Cisco Systems has been widely acclaimed as an early adopter of ERP and being successful at it. Cisco has been credited with timely adoption of the e-mail, Internet and ERP technologies at the perfect opportunities that contributed to its growth and made it a widely acclaimed company…
While in college, they found that the inefficiencies of the existing infrastructure led to great difficulties in being compatible with the numerous mail clients in operation and served to go from there. They took their idea with them when left the campus and Cisco Systems was born.
Cisco grew rapidly and to cater to the company and product information distribution, launched an official website in 1991. It had a 50% share of the networking market and struggled to keep up with the calls it was receiving.
By 1993, Cisco boasted a growth of an astounding 270%, but its IT department was sorely lacking to cope with a half billion-dollar company growing by 50% each year. The initial budget was for funding IT was 0.75% of sales and this was inadequate. CIO Pete Slovik and Senior Executive, Doug Allred, brought a revolutionary concept that entailed that the IT spending was linked to the business units that in turn necessitated close alignment to the company goals. Cisco's internal network would play a strategic role in providing the connectivity needed for the business units to build applications creatively.
This new concept signified that a major upgrade to the existing infrastructure was needed if Cisco managers were to meet the customer satisfaction goals. Because it was a major decision that would cost millions, cash-strapped Cisco will find it quite complex. In 1994, Cisco's systems broke down unable to cope and Cisco was forced to close down for two days. There were other several minor troubles on the way.
The board went ahead and approved the proposal for a $15 million Oracle ERP system. This would entail a 2.5 percent of the 1993 revenues, thrice the IT budget of the previous year. The total cost of completing the ERP was $100million. It is not an overstatement to say that the Oracle ERP system became the backbone of the Cisco E-Business. It unified all of the Unix Servers and became a source of centralized information.
(Complete case study details available from website < http://mba.tuck.dartmouth.edu/pdf/2001-1-0001.pdf>).
Enterprise resource planning (ERP) is a system that integrates a number of the back office functions of planning, manufacture, distribution, accounting and human resources etc. into a single system ERP is a method of serving each individualized department with minimal redundancies and hence has several customized software applications integrated by a single interface.
Being vast and comprehensive, an ERP implementation can cost millions of dollars to create, and may take several years to complete. The advantages of the ERP system when properly implemented are tremendous.
The integration of information of the departments allows easy sharing of information. Typical Benefits would include reductions in inventory, material costs, and labor and overhead costs, as well as improvements in customer service and sales, improved customer service and sales and improved accounting controls. It can speed up the manufacturing process by automating processes and workflow, and as a result, it reduces the need to carry large inventories. If implemented properly it will provide the company a major advantage in the competitive market.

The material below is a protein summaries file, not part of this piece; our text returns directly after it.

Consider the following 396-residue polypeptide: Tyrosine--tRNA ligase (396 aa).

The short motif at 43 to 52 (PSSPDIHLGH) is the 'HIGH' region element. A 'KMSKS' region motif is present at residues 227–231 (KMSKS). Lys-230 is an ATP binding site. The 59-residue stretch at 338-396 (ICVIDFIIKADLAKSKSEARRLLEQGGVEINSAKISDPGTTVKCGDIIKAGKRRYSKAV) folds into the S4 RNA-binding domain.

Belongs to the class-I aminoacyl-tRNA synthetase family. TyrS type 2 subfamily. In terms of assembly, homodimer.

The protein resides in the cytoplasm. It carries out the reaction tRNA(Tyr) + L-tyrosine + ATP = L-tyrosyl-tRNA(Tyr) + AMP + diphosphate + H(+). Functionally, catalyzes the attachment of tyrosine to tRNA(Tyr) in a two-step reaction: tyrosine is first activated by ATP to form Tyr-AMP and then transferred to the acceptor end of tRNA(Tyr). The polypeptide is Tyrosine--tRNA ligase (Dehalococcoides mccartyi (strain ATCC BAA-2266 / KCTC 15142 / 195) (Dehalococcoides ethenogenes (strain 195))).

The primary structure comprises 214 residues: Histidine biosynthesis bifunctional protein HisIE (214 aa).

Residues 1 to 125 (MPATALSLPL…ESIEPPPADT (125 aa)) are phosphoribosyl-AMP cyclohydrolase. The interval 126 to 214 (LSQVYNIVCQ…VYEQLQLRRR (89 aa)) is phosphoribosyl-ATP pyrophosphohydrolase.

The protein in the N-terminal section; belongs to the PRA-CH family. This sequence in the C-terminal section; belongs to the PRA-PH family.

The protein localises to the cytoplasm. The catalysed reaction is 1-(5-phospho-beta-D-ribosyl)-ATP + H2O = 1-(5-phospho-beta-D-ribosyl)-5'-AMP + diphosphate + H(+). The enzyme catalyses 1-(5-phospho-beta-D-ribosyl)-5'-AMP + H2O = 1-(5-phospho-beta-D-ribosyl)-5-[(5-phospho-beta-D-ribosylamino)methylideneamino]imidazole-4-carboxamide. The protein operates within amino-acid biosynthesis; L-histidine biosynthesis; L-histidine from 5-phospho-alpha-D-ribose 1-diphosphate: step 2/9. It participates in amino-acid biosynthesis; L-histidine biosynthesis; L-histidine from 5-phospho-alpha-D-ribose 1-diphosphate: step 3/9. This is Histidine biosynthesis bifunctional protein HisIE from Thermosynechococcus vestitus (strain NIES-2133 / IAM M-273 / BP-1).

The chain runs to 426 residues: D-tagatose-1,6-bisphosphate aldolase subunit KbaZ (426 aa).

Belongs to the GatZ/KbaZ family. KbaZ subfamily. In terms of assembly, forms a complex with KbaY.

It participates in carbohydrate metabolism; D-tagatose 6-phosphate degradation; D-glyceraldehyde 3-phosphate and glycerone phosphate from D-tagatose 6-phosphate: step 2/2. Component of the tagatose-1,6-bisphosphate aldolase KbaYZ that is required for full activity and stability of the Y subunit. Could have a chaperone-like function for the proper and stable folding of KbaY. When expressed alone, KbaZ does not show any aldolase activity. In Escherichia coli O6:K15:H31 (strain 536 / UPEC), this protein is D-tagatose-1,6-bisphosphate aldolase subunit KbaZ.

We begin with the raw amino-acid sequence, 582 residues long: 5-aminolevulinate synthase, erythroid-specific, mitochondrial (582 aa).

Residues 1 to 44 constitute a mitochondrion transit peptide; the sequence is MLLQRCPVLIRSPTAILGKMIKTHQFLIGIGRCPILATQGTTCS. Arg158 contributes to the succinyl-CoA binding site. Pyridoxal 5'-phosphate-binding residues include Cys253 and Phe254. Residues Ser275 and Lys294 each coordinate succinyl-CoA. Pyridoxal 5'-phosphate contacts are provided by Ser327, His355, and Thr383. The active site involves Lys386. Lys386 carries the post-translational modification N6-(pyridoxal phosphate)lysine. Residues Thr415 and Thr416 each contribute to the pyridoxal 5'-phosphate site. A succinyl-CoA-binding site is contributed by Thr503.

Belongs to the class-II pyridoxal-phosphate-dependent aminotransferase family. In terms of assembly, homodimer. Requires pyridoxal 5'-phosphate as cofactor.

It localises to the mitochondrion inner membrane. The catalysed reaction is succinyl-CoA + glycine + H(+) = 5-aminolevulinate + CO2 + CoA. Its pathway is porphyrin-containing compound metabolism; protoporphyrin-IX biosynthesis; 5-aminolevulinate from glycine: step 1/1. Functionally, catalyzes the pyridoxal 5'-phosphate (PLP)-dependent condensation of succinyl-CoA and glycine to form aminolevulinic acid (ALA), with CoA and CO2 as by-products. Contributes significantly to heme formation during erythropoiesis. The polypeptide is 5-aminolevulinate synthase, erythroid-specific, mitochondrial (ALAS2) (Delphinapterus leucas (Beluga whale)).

Contributing Factors to Successful ...
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Resource Planning From among the major topics discussed under Resource Planning, one finds the concepts, theories and applications for Enterprise Resource Planning (ERP), Customer Relationship Management (CRM) and Supply Chain Management (SCM) most intriguing and challenging.
AMR Research expects the top five vendors in 2005 -- SAP, Oracle, Sage Group, Microsoft, and SSA Global -- to account for 72% of ERP vendors' total revenue. According to AMR Research, the top five vendors in 1999 -- J.D. Edwards, Baan, Oracle, PeopleSoft, and SAP -- accounted for 59% of the ERP industry's revenue.
Chen, 2001). Today, ERP systems have proliferated industries extensively, and have reached a stage where development has become industry specific. To give just a rough idea by the end of 1999, ERP systems accounted for over half the world's installed base of application software (Gable, van den Heever et al., 1997).
According to AMR's research; in 1999, the five biggest ERP vendors (SAP, PeopleSoft, Oracle, Baan, and J.D. Edwards) accounted for 59 % of the IT market. In 2004, the five biggest ERP vendors (SAP, Oracle, Sage Group, Microsoft's Business Solutions group, and SSA Global accounted for 72 % of the revenues (AMR, 2005).
gned enterprise network architecture mostly takes account of a considerable emphasis on storage of data and access as fraction of the entire enterprise resource planning initiatives.
The emphasis of this paper is to conduct a literature search for two organizations that have
(2003) explores the impact of enterprise resource planning (ERP) on the process of Supply Chain Management (SCM). It was found in the study that lack of ERP systems in supply chain management creates various issues in the business process of the
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